Page last updated at 16:20 GMT, Sunday, 12 February 2006

Partying like it's 1999

By Rory Cellan-Jones
BBC News business correspondent

There's a sense of deja vu in the air.

Money and computer
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Young entrepreneurs are crowding into a Soho club to pitch their internet ideas, venture capitalists have handed over 2m to the youthful managers of a web firm, and shares in British high-tech firms are back at their highest levels for four years.

Suddenly it feels like 1999 all over again.

In this club, on the second Tuesday of the month, the spirit of the dot com bubble certainly seemed to be back.

The crowd filing into the Century Club on London's Shaftesbury Avenue picked up a green badge for an entrepreneur or a red one for a venture capitalist, and started networking as if it had never gone out of fashion.

The event was Second Chance Tuesday: an attempt to recreate the First Tuesday networking club of the late 1990s, where investors desperate to climb aboard the dot-com boom flung millions at young hopefuls with a business plan sketched on a paper napkin.

When the wheels came off the bandwagon, many of the dot-coms went bust, the investors lost their shirts, and First Tuesday disappeared.

'The time has come'

Now, however, one of the survivors of the crash has started a new version.

Back in the late 90s, there were far fewer people online and the net was more difficult to use... Now you've got huge broadband take-up
Michael Smith,

Michael Smith's firm, the online gadget retailer, won its first funding at a First Tuesday event. It barely made it through the downturn, but is now thriving, after a bumper Christmas for online retailers.

Mr Smith says he's launched Second Chance Tuesday because the internet has come of age.

"Back in the late 90s, there were far fewer people online and the net was more difficult to use," he says. "Now you've got huge broadband take-up."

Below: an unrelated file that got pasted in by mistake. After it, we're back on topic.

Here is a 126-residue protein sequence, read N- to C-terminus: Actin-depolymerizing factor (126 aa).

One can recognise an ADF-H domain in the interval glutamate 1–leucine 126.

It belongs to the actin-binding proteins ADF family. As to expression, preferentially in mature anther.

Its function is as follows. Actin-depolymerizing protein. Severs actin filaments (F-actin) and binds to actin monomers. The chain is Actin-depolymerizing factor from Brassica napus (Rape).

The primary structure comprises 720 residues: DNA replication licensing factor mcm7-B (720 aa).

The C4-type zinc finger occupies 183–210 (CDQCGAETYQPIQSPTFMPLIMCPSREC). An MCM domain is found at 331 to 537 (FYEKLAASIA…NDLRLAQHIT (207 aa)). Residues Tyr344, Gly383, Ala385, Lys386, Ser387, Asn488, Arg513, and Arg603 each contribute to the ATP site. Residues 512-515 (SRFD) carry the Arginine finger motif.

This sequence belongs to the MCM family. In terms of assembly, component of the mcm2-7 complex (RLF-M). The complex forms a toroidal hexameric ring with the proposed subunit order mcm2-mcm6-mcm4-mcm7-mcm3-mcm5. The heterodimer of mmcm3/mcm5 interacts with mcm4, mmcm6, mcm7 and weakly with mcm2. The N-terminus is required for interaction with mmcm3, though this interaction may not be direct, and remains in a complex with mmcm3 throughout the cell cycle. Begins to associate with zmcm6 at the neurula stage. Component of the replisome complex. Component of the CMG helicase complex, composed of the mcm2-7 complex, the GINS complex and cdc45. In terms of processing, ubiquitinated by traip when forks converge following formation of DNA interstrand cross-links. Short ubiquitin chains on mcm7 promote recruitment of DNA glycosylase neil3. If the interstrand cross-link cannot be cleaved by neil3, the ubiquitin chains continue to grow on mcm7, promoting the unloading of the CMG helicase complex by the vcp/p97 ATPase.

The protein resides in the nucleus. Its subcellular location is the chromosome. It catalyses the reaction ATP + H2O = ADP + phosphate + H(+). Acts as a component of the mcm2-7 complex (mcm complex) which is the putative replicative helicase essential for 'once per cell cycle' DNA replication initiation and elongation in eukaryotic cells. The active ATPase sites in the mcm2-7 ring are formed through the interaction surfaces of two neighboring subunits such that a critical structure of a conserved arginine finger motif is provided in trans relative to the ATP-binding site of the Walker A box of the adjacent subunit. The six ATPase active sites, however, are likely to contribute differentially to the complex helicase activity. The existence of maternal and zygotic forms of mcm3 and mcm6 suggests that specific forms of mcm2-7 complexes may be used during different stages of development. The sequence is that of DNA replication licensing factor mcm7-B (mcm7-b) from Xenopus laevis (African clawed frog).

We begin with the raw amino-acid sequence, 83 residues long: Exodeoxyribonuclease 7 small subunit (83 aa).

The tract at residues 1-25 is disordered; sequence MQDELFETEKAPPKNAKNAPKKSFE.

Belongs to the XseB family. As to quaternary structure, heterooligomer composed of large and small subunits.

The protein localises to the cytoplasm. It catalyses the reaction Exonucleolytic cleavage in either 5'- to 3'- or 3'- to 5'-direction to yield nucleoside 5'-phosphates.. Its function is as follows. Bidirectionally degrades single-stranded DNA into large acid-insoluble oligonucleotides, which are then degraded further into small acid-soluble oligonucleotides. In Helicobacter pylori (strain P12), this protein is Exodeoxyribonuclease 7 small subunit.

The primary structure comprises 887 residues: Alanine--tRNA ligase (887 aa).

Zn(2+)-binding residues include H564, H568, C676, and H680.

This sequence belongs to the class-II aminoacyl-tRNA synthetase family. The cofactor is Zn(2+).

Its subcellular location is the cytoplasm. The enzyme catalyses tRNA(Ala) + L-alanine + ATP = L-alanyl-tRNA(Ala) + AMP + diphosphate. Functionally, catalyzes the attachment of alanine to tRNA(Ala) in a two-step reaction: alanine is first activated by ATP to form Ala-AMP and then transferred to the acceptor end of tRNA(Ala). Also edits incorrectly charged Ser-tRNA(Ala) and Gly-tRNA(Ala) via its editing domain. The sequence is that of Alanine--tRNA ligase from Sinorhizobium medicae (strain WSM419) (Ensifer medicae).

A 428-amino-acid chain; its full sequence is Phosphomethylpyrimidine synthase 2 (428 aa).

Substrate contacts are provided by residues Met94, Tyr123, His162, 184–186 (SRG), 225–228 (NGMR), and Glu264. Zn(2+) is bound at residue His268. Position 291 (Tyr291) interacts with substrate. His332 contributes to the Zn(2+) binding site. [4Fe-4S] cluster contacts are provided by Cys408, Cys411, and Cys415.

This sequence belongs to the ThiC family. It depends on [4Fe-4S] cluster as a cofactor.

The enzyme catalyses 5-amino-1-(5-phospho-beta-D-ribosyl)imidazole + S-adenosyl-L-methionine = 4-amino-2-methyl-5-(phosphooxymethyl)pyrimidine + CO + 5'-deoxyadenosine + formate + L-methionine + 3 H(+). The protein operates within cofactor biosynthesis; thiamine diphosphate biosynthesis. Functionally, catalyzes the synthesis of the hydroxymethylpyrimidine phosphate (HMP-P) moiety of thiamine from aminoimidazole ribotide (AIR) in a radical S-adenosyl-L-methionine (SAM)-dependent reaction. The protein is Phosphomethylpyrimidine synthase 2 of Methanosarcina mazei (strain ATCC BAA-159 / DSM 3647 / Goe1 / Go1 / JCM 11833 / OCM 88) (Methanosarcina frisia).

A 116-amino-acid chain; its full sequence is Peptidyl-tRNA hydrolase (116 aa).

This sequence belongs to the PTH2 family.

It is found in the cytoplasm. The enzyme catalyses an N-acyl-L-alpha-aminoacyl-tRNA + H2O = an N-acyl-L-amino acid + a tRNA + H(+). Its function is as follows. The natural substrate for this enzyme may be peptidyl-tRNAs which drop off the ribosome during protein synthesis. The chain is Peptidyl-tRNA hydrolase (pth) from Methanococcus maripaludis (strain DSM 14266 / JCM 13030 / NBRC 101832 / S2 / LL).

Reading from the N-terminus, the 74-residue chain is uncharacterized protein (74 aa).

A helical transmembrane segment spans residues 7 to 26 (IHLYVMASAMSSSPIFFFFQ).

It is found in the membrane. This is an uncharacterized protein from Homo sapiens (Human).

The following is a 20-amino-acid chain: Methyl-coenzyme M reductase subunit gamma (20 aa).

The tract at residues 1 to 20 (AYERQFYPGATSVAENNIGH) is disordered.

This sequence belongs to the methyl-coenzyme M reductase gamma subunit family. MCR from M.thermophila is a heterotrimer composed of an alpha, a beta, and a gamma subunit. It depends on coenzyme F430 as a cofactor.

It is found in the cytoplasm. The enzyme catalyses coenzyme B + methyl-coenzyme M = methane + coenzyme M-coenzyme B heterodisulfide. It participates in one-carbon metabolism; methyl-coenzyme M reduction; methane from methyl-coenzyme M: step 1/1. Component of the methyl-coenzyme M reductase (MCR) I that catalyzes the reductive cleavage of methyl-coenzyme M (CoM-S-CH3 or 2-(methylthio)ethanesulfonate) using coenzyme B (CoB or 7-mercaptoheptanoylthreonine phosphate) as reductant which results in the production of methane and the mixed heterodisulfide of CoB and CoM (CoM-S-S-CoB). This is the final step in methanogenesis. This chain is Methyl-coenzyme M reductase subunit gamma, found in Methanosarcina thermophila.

And he thinks many of the ventures that failed in the first dotcom age could now make it. "Many of them were great ideas - there just wasn't the audience. They can now become multi-million pound businesses."

Experience counts

But the general mood is a little more sober.

We're likely to be looking for people with a few grey hairs, a few war wounds
Andrew Carruthers, New Media Spark

Executives from New Media Spark, the venture capital firm which funded both and, were in the crowd at the Century Club on Tuesday night.

The firm had its own troubles as the market collapsed and its chief executive, Andrew Carruthers, made it clear he wasn't going to be flinging cash at young dot com hopefuls:

"Not unless they've got a pretty demonstrable track record and understand what they're pitching," he warned.

"We're likely to be looking for people with a few grey hairs, a few war wounds."

Back in play

New Media Spark has put its toe back in the water this week, with its first investment in a technology firm since 2002.

It has put 2m into, a software firm which provides desktop alerts for media and marketing firms.

But the investment does seem in line with the more cautious times: the founders of Skinkers are comparative veterans of the industry, and have spent the last three years building their business using their own funds.

They insist they're far more sensible than the "spend now, pay later" apprentice tycoons of the late 90s - their offices in Farringdon certainly don't boast the table football or video games that used to be an essential element in dot-com interior decor.

So while the beer and warm white wine flowed freely at Second Chance Tuesday, there were few signs of irrational exuberance.

The talk was of a world now ready for a new breed of young entrepreneurs who would use technology to change all our lives.

Mind you, that's what they said back in 1999.

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